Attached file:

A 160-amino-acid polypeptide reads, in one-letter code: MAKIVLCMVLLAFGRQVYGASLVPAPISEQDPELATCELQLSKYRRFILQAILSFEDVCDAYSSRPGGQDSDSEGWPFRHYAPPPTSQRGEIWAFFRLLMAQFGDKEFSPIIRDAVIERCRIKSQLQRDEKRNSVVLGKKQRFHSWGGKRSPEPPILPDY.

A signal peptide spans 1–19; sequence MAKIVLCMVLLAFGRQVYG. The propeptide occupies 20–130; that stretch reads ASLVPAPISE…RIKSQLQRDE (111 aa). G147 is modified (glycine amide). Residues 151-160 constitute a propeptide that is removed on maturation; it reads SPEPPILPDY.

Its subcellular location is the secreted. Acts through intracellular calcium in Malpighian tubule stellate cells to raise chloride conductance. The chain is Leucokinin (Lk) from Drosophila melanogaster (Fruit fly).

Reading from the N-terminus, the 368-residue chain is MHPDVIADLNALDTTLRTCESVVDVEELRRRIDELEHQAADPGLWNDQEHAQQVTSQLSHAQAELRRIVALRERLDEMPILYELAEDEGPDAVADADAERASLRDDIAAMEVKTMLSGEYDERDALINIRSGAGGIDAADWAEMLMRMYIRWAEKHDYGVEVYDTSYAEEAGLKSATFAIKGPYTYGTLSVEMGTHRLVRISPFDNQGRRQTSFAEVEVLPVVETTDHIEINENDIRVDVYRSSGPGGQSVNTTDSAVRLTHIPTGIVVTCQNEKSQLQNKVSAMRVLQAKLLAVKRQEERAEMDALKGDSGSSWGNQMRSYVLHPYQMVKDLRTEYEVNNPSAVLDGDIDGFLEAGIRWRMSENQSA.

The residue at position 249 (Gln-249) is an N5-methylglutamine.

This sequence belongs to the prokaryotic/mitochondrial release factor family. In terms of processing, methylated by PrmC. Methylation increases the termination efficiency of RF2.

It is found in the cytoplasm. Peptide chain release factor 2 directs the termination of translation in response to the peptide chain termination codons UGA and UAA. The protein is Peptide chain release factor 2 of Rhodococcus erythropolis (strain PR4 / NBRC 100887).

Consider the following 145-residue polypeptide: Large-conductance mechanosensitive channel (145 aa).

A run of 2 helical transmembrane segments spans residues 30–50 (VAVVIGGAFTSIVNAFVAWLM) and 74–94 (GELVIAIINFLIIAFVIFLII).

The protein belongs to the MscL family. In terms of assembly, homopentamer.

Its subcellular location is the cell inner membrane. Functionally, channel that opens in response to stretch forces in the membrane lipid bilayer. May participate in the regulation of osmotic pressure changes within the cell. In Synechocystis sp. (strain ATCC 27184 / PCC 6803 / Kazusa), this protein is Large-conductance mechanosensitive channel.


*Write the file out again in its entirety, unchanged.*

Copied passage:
A 160-amino-acid polypeptide reads, in one-letter code: MAKIVLCMVLLAFGRQVYGASLVPAPISEQDPELATCELQLSKYRRFILQAILSFEDVCDAYSSRPGGQDSDSEGWPFRHYAPPPTSQRGEIWAFFRLLMAQFGDKEFSPIIRDAVIERCRIKSQLQRDEKRNSVVLGKKQRFHSWGGKRSPEPPILPDY.

A signal peptide spans 1–19; sequence MAKIVLCMVLLAFGRQVYG. The propeptide occupies 20–130; that stretch reads ASLVPAPISE…RIKSQLQRDE (111 aa). G147 is modified (glycine amide). Residues 151-160 constitute a propeptide that is removed on maturation; it reads SPEPPILPDY.

Its subcellular location is the secreted. Acts through intracellular calcium in Malpighian tubule stellate cells to raise chloride conductance. The chain is Leucokinin (Lk) from Drosophila melanogaster (Fruit fly).

Reading from the N-terminus, the 368-residue chain is MHPDVIADLNALDTTLRTCESVVDVEELRRRIDELEHQAADPGLWNDQEHAQQVTSQLSHAQAELRRIVALRERLDEMPILYELAEDEGPDAVADADAERASLRDDIAAMEVKTMLSGEYDERDALINIRSGAGGIDAADWAEMLMRMYIRWAEKHDYGVEVYDTSYAEEAGLKSATFAIKGPYTYGTLSVEMGTHRLVRISPFDNQGRRQTSFAEVEVLPVVETTDHIEINENDIRVDVYRSSGPGGQSVNTTDSAVRLTHIPTGIVVTCQNEKSQLQNKVSAMRVLQAKLLAVKRQEERAEMDALKGDSGSSWGNQMRSYVLHPYQMVKDLRTEYEVNNPSAVLDGDIDGFLEAGIRWRMSENQSA.

The residue at position 249 (Gln-249) is an N5-methylglutamine.

This sequence belongs to the prokaryotic/mitochondrial release factor family. In terms of processing, methylated by PrmC. Methylation increases the termination efficiency of RF2.

It is found in the cytoplasm. Peptide chain release factor 2 directs the termination of translation in response to the peptide chain termination codons UGA and UAA. The protein is Peptide chain release factor 2 of Rhodococcus erythropolis (strain PR4 / NBRC 100887).

Consider the following 145-residue polypeptide: Large-conductance mechanosensitive channel (145 aa).

A run of 2 helical transmembrane segments spans residues 30–50 (VAVVIGGAFTSIVNAFVAWLM) and 74–94 (GELVIAIINFLIIAFVIFLII).

The protein belongs to the MscL family. In terms of assembly, homopentamer.

Its subcellular location is the cell inner membrane. Functionally, channel that opens in response to stretch forces in the membrane lipid bilayer. May participate in the regulation of osmotic pressure changes within the cell. In Synechocystis sp. (strain ATCC 27184 / PCC 6803 / Kazusa), this protein is Large-conductance mechanosensitive channel.